Health Department Warns of Hepatitis A Risk
Albany, September 25 --- Approximately 2,400 patrons of a Warren County restaurant may have been exposed to hepatitis A and should seek treatment immediately, state and local health officials said today.
The warning applies to anyone who consumed items from the salad bar at the Logjam Restaurant on Route 9 in Queensbury on September 13-15, or 20-21. The restaurant is located in a strip of factory outlets off Exit 20 of the Adirondack Northway (I-87) and is popular with both local residents and tourists, including many people who attended the recent Adirondack Balloon Festival.
As a precaution, officials of the New York State Department of Health, and public health officials from Warren, Washington and Saratoga counties are advising that individuals who may have been exposed receive a dose of immune globulin promptly. To be effective, the shot must be administered as soon as possible and no later than two weeks after exposure.
The warning was issued after a Logjam Restaurant employee was diagnosed with hepatitis A (also known as infectious hepatitis). Hepatitis A is transmitted by person-to-person contact and also by consuming food handled by an infected individual.
Health officials said the employee continued to work after becoming ill and may have contaminated raw vegetables during food preparation. No other employees have contracted the infectious disease, and only those patrons who ate salad bar items are considered to be at risk. An investigation thus far does not indicate that the employee handled any other foods.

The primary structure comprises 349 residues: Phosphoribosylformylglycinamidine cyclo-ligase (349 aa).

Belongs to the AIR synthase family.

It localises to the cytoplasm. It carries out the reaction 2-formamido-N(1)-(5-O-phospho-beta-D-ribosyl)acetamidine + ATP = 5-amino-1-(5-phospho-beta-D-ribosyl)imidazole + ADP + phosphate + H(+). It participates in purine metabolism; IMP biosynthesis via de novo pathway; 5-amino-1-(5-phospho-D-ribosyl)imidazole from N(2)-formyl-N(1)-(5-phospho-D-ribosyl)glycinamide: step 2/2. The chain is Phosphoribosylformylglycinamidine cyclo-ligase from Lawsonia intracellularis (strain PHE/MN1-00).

Officials say the restaurant has a history of satisfactory sanitary inspections and management is cooperating fully with their investigation.
Hepatitis A is a contagious viral illness that affects the liver. Symptoms include fatigue, poor appetite, fever and vomiting. As the disease progresses, urine may become darker in color and jaundice -- a yellowing of the skin and whites of the eyes -- may occur. Symptoms generally appear three to four weeks after exposure. The disease is rarely fatal and most persons recover in a few weeks without any complications. However, prompt treatment with immune globulin minimizes the chance of becoming ill.
Careful handwashing after toileting is the most effective way to stop the spread of hepatitis A. Food service employees are prohibited from touching ready-to-eat foods with their bare hands. They also should refrain from working if they are sick, officials said.
Public health clinics have been scheduled to provide immune globulin to affected Warren and Saratoga County residents. Clinics will be held at the respective county's public health service office on the following days and times:
Immune Globulin Clinic Schedule:
- Thursday, September 26 2:00 p.m. - 4:00 p.m.
- Friday, September 27 2:00 p.m. - 4:00 p.m.
- Saturday, September 28 10:00 a.m. - 12 Noon
- Sunday, September 29 10:00 a.m. - 12 Noon
New Yorkers who live in other counties or out-of-state residents who dined at the Logjam Restaurant on the affected dates and consumed salad bar items should consult with their personal health care provider, or contact their local public health agency for advice about treatment.
A press conference has been scheduled for Thursday, September 26 at 12:00 Noon at the Warren County Municipal Center, Route 9, Queensbury.
9/25/96-114OPA Contact: Robert Hinckley, Director, Public Affairs (518) 474-7354
New York State Department of Health Posted 9/26/96